### Teaching Word Problems

“A customer wants 10,000 3-part NCR forms, sized 5.5 x 8.5. They are printed 4-up. How many press sheets are required?”

Whenever I see a complaint about Common Core on-line, the question usually has something to do with math and is most often a word problem that has stumped the parents. This kind of annoys me because I work in a place where there are an endless amount of word problems like the one above and all too often my coworkers prove that they are incapable of finding the correct answer.

One in particular likes to claim that he’s great at doing these calculations: “it’s simple math,” he says. He’s the one who has double and quadruple printed jobs on a number of occasions. He almost did it again a few weeks ago when he calculated based on what the paperwork said (4-up) vs the reality of the plate and paper he was using (8-up). Our other pressman readily admits that he’s incapable of doing his own calculations and lord help us if the production manager does his math wrong!

“Addendum: There are 2000 forms in the attic from the previous order that need to be used as part of this order”.

I think it’s sad that most of the folks who are bashing Common Core’s curriculum are the ones who were part of the generation that said “Math is hard so why should I learn it?” Or maybe I’m making an assumption about their feelings towards math simply because it’s that generation’s children who are being force-fed STEM because we as a country NEED more Engineers.

Up until I graduated high school I loved math and word problems were my favorite. Turns out that my love of math only went as far as doing problems which reflect the visible world (i.e. Algebra II). Stumbling through Calculus my senior year and then essentially failing Statistics in College thus ended all my desires to deal with obscure mathematics as a career. But, the usage of mathematics isn’t obscure in ANY industry. Fewer and fewer strictly secretaries exist anymore–just about all receptionists have a “day job”. Ours sells the rubber stamps. That happens to be the only job I could think of which doesn’t involve even the simplest calculations.

“The customer wants their forms to be packaged in 100s. How many packages of 100 must we end up with? Did the Customer Service Rep (CSR) accurately break down this calculation on the work order?”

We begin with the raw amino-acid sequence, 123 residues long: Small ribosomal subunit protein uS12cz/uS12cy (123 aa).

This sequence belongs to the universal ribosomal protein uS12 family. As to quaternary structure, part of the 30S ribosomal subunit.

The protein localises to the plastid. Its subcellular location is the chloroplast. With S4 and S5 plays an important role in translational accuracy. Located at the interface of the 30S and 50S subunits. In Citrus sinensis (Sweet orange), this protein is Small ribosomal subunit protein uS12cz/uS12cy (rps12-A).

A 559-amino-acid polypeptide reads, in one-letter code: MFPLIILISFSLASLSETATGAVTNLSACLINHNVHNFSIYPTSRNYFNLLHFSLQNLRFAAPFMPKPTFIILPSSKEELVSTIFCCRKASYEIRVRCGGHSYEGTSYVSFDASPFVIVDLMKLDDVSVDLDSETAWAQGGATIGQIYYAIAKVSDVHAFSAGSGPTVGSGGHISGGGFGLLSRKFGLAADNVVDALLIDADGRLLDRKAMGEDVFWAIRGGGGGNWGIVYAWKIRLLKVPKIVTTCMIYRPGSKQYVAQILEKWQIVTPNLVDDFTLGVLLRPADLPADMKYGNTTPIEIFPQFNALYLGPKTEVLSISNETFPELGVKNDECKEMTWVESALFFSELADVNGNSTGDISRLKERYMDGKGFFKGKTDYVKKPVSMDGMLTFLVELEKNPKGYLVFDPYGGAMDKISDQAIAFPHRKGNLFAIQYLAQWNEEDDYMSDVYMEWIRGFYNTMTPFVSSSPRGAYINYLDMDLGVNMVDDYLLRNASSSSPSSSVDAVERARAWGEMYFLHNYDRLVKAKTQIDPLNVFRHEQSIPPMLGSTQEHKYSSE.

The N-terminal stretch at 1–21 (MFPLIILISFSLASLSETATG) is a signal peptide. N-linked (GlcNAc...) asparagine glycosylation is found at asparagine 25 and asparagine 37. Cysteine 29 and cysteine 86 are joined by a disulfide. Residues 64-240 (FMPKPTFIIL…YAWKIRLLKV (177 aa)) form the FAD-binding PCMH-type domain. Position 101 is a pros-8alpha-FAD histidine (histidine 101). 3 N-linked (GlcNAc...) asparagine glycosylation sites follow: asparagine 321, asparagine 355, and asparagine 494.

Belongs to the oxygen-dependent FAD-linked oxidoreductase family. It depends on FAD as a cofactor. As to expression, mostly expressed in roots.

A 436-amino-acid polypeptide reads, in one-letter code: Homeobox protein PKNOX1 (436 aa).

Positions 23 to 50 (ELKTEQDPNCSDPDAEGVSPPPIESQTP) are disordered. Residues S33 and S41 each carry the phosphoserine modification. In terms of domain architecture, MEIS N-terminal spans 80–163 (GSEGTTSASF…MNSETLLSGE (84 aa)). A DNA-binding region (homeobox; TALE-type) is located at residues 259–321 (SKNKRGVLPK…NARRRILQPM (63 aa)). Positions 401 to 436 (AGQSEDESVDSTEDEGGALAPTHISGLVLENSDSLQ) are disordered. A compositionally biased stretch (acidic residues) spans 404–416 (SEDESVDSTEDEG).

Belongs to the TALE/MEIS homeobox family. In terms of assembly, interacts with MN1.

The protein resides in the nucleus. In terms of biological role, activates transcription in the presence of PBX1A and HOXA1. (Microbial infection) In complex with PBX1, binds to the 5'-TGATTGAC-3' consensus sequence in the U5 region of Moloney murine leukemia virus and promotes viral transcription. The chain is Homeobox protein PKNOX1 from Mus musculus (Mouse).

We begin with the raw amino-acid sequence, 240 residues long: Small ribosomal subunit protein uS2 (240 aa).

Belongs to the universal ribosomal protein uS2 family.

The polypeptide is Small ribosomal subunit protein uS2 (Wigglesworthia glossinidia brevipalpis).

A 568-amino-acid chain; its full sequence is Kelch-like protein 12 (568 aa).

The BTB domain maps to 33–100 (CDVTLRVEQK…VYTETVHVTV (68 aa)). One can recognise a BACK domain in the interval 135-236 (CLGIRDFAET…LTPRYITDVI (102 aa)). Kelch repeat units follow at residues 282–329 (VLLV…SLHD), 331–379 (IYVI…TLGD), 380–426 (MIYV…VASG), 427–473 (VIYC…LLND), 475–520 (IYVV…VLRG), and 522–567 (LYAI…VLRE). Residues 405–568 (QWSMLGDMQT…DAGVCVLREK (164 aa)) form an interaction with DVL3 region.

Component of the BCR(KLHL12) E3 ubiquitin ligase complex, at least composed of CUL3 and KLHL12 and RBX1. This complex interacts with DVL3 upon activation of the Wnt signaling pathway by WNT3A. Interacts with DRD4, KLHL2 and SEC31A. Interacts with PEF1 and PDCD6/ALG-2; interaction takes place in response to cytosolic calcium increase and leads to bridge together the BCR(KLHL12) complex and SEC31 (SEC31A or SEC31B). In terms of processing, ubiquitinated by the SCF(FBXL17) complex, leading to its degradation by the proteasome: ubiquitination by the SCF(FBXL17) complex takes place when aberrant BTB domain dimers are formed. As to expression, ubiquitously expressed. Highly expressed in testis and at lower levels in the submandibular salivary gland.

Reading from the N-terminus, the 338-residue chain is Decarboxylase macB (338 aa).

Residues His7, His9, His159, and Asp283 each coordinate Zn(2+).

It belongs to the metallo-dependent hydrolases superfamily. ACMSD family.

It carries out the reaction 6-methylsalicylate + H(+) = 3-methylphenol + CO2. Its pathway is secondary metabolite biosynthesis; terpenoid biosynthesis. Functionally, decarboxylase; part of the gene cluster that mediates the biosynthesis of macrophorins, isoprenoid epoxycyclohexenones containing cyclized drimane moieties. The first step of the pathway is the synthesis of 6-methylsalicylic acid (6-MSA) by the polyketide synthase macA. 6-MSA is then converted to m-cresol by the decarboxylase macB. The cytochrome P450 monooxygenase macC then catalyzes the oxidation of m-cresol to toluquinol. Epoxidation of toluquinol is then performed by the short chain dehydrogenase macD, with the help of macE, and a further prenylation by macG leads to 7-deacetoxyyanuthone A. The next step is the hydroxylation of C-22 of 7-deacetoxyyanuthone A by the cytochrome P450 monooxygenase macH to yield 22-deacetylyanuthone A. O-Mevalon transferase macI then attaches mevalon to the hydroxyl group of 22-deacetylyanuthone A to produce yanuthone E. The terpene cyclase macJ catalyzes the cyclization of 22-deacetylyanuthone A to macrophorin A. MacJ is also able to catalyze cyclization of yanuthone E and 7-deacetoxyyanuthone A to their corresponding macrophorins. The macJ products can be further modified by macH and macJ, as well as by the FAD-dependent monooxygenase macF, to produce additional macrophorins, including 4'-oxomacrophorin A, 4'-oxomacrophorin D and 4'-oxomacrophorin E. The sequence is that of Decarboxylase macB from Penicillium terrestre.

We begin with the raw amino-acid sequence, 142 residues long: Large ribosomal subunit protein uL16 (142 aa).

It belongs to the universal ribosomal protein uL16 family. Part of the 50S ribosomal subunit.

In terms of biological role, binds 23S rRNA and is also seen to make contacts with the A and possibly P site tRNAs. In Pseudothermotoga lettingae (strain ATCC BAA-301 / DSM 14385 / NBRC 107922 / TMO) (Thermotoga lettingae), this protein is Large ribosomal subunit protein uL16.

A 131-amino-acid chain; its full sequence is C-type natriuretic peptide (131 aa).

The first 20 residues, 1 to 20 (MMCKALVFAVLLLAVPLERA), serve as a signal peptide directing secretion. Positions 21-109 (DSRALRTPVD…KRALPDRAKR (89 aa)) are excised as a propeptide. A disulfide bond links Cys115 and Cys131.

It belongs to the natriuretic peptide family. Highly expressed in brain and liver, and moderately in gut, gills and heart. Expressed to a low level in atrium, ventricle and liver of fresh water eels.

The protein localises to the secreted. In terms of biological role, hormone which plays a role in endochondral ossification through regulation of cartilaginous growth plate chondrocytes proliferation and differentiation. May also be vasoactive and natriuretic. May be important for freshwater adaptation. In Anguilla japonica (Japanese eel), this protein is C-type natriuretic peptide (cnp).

Every kid at some point during their mathematics career asks aloud: “Why do I even need to learn this crap?!” and “I’ll never use this stuff again!” The latter can be true for a lot of mathematics, but not the most basic lessons. Not the addition, subtraction, multiplication, and division that is taught during the elementary years. And here is where I’ve found the problem lies. While in school I was often the tutor, especially for math homework and more often than not I found the the problem wasn’t the current lesson, but that the foundations just weren’t there. How can a student apply algebraic functions to a word problem when they aren’t able to *translate* a word problem?

On a similar note, while flipping through a 3rd grade math workbook my parents had bought for my brother to help him out, I was surprised to see chapters labeled “Algebra”. Looking at what was within these chapters I had an epiphany: Get rid of the damn blank!

You see, in 2nd and 3rd grade, students are taught beginner Algebra via this type of equation: 8 + _ = 14. They’re taught to solve it using Algebraic principles and they come up with 6. Woohoo! **BUT** it isn’t until 7th grade (in my case) that *letters *are used instead of a blank and suddenly the kid who could solve 8 + _ = 14 has no idea what to do with 8 + X =14 and are certain that the answer is different when X is changed to Y. I think we could do a lot to improve our mathematics scores is teachers simply introduced the letters a lot earlier and used words like Algebra to describe this from day one rather than treating it as though it’s some mysterious new mathematical idea.

Anyway, sorry for the digression, but this is one of my largest soapboxes. Where was I? Oh yes, word problems.

I think that parents can do their children a world of good if they simply take them to work with them and show them all the ways that they use math in their everyday lives. I think it is silly to expect all children to become experts in Calculus because some simply don’t have the aptitude for it and will find their dream job in the arts or humanities and that is perfectly wonderful. But starving artists should know how to do the basic bookkeeping to know where their expenses are and to know how to calculate how much paint/paper/glue they’ll need to manage their inventory. So long as word problems remain a foreign concept to students and one that their parents want to fight, American industry will be flooded with people who might be able to run a machine, but are incapable of knowing how much of the product they actually need to produce.

Note: I do not wish to argue about the pros and cons of Common Core here. I’m simply stating my experience with specific questions that have been brought to the media’s attention (usually by a celebrity). I think that all students in the US need to be taught from the same curriculum regardless of the state/city they reside in because I live in a military town with a lot of transfer students. One of my cousins, back in the late 80’s, early 90’s was a military brat who moved from Gettysburg, PA to Charleston, SC. He was in roughly the 4th grade and they were studying the US Civil War in both of his classes. It was taught so differently that he was absolutely certain that they were two different wars.